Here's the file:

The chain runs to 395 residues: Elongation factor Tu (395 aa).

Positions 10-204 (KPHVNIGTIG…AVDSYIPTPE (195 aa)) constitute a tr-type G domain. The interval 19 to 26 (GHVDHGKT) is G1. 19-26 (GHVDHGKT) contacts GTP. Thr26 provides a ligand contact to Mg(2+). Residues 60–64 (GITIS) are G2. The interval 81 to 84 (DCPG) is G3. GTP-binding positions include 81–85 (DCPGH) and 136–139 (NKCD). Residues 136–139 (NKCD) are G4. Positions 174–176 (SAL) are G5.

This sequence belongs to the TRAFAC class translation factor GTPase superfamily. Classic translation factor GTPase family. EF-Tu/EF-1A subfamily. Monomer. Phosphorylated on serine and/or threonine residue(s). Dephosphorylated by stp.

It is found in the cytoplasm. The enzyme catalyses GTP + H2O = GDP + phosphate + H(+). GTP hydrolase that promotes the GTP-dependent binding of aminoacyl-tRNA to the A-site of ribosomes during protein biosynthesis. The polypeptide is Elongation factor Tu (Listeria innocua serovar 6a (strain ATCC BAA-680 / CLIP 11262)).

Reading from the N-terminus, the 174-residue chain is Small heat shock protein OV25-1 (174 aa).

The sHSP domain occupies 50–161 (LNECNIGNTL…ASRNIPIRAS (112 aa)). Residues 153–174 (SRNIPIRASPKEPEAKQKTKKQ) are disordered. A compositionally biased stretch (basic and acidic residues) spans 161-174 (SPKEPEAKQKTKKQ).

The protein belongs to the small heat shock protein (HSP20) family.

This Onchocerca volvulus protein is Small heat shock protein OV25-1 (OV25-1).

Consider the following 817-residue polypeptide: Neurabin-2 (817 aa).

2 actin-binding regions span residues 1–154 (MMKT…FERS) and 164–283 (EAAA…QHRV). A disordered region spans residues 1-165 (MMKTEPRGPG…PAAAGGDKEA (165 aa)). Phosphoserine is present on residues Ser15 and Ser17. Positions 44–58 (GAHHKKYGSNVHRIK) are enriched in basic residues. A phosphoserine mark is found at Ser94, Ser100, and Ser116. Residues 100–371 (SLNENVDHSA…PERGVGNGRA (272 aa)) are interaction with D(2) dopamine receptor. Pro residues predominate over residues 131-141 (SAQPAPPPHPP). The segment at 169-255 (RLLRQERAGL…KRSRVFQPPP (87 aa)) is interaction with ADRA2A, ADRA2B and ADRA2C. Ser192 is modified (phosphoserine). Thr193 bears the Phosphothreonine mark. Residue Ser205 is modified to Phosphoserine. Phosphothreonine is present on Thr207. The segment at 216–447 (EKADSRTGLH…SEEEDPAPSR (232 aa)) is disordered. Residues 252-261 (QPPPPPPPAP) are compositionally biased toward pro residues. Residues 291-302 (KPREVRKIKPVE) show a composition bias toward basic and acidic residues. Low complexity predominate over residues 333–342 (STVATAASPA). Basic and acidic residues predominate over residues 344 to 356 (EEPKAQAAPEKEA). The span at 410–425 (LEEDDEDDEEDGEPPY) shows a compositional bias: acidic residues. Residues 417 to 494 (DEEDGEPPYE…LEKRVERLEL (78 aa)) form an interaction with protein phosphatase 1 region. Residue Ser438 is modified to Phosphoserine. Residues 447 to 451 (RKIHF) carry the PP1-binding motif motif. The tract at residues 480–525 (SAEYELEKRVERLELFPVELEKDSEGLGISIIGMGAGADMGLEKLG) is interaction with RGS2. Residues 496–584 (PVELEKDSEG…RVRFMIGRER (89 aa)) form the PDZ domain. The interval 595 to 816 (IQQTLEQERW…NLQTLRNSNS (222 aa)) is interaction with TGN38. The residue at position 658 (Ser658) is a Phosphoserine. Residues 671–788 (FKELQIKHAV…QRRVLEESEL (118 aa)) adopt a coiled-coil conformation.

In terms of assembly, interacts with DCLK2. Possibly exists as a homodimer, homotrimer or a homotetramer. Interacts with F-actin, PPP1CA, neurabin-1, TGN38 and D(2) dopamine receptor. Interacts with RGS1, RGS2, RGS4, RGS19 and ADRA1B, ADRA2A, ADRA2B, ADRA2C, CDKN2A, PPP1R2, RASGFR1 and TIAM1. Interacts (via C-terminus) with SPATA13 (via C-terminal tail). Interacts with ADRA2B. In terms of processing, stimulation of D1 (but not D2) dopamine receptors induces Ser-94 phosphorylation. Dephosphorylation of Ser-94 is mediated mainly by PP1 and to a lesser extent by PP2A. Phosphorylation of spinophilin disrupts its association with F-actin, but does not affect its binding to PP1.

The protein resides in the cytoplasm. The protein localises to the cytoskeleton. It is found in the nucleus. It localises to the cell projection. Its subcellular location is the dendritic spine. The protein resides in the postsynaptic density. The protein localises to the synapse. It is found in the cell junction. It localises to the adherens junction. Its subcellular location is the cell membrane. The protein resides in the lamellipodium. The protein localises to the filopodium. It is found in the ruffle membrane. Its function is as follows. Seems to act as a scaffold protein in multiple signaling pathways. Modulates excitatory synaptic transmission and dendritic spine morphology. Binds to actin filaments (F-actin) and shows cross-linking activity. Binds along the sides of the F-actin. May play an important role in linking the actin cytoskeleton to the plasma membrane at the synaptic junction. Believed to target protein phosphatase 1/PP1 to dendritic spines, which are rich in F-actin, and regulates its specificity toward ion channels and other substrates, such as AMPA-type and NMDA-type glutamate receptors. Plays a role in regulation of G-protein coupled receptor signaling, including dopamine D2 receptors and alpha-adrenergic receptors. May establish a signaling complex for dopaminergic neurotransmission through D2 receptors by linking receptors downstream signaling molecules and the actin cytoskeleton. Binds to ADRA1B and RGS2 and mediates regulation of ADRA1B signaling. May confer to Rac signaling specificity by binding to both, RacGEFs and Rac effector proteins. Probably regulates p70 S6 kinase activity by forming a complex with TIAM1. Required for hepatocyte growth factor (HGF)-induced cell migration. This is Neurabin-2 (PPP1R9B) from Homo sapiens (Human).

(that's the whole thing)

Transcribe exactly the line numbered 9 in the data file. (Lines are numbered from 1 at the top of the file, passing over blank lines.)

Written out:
Consider the following 817-residue polypeptide: Neurabin-2 (817 aa).